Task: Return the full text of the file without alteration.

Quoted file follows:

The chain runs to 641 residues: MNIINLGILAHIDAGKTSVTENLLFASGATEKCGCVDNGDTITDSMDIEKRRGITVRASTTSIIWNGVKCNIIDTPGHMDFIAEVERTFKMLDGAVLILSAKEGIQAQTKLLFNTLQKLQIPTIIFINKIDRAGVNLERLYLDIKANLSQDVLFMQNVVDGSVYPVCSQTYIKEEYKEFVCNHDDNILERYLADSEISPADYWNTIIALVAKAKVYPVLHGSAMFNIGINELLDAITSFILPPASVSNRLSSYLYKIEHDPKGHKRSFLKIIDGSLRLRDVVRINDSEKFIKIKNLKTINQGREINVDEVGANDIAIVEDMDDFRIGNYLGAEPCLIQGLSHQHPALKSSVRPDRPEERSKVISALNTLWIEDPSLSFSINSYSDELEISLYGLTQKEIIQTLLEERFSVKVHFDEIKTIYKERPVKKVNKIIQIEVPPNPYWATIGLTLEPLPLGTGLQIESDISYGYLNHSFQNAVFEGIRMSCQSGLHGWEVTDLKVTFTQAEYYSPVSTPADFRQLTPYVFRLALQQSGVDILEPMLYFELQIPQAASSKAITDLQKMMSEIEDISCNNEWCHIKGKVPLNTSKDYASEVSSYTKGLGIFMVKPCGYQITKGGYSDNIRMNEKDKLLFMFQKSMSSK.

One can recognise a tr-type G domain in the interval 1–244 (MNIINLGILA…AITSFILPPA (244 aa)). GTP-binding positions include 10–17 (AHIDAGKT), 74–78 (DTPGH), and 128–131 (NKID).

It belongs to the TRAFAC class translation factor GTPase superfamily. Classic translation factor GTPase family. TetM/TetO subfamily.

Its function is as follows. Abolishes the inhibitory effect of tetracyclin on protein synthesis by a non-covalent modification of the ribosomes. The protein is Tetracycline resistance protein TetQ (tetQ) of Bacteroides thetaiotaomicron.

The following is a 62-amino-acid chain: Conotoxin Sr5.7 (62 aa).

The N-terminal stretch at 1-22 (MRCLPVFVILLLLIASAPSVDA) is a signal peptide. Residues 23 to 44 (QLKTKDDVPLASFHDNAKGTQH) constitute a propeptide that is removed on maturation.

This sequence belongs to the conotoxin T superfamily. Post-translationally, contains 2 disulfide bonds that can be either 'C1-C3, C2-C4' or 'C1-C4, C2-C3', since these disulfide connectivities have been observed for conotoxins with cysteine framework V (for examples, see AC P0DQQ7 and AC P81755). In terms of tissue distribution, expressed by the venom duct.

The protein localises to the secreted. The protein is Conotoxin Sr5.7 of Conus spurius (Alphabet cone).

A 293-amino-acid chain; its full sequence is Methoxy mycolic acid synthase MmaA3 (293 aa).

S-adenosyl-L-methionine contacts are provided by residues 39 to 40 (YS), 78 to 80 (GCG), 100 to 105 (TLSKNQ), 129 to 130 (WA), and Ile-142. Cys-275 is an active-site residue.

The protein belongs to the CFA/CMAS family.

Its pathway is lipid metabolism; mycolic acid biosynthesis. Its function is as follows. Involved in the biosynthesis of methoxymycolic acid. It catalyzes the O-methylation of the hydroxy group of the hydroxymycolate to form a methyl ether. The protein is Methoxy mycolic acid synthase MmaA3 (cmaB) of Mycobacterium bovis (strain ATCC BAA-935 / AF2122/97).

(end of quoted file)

The chain runs to 641 residues: MNIINLGILAHIDAGKTSVTENLLFASGATEKCGCVDNGDTITDSMDIEKRRGITVRASTTSIIWNGVKCNIIDTPGHMDFIAEVERTFKMLDGAVLILSAKEGIQAQTKLLFNTLQKLQIPTIIFINKIDRAGVNLERLYLDIKANLSQDVLFMQNVVDGSVYPVCSQTYIKEEYKEFVCNHDDNILERYLADSEISPADYWNTIIALVAKAKVYPVLHGSAMFNIGINELLDAITSFILPPASVSNRLSSYLYKIEHDPKGHKRSFLKIIDGSLRLRDVVRINDSEKFIKIKNLKTINQGREINVDEVGANDIAIVEDMDDFRIGNYLGAEPCLIQGLSHQHPALKSSVRPDRPEERSKVISALNTLWIEDPSLSFSINSYSDELEISLYGLTQKEIIQTLLEERFSVKVHFDEIKTIYKERPVKKVNKIIQIEVPPNPYWATIGLTLEPLPLGTGLQIESDISYGYLNHSFQNAVFEGIRMSCQSGLHGWEVTDLKVTFTQAEYYSPVSTPADFRQLTPYVFRLALQQSGVDILEPMLYFELQIPQAASSKAITDLQKMMSEIEDISCNNEWCHIKGKVPLNTSKDYASEVSSYTKGLGIFMVKPCGYQITKGGYSDNIRMNEKDKLLFMFQKSMSSK.

One can recognise a tr-type G domain in the interval 1–244 (MNIINLGILA…AITSFILPPA (244 aa)). GTP-binding positions include 10–17 (AHIDAGKT), 74–78 (DTPGH), and 128–131 (NKID).

It belongs to the TRAFAC class translation factor GTPase superfamily. Classic translation factor GTPase family. TetM/TetO subfamily.

Its function is as follows. Abolishes the inhibitory effect of tetracyclin on protein synthesis by a non-covalent modification of the ribosomes. The protein is Tetracycline resistance protein TetQ (tetQ) of Bacteroides thetaiotaomicron.

The following is a 62-amino-acid chain: Conotoxin Sr5.7 (62 aa).

The N-terminal stretch at 1-22 (MRCLPVFVILLLLIASAPSVDA) is a signal peptide. Residues 23 to 44 (QLKTKDDVPLASFHDNAKGTQH) constitute a propeptide that is removed on maturation.

This sequence belongs to the conotoxin T superfamily. Post-translationally, contains 2 disulfide bonds that can be either 'C1-C3, C2-C4' or 'C1-C4, C2-C3', since these disulfide connectivities have been observed for conotoxins with cysteine framework V (for examples, see AC P0DQQ7 and AC P81755). In terms of tissue distribution, expressed by the venom duct.

The protein localises to the secreted. The protein is Conotoxin Sr5.7 of Conus spurius (Alphabet cone).

A 293-amino-acid chain; its full sequence is Methoxy mycolic acid synthase MmaA3 (293 aa).

S-adenosyl-L-methionine contacts are provided by residues 39 to 40 (YS), 78 to 80 (GCG), 100 to 105 (TLSKNQ), 129 to 130 (WA), and Ile-142. Cys-275 is an active-site residue.

The protein belongs to the CFA/CMAS family.

Its pathway is lipid metabolism; mycolic acid biosynthesis. Its function is as follows. Involved in the biosynthesis of methoxymycolic acid. It catalyzes the O-methylation of the hydroxy group of the hydroxymycolate to form a methyl ether. The protein is Methoxy mycolic acid synthase MmaA3 (cmaB) of Mycobacterium bovis (strain ATCC BAA-935 / AF2122/97).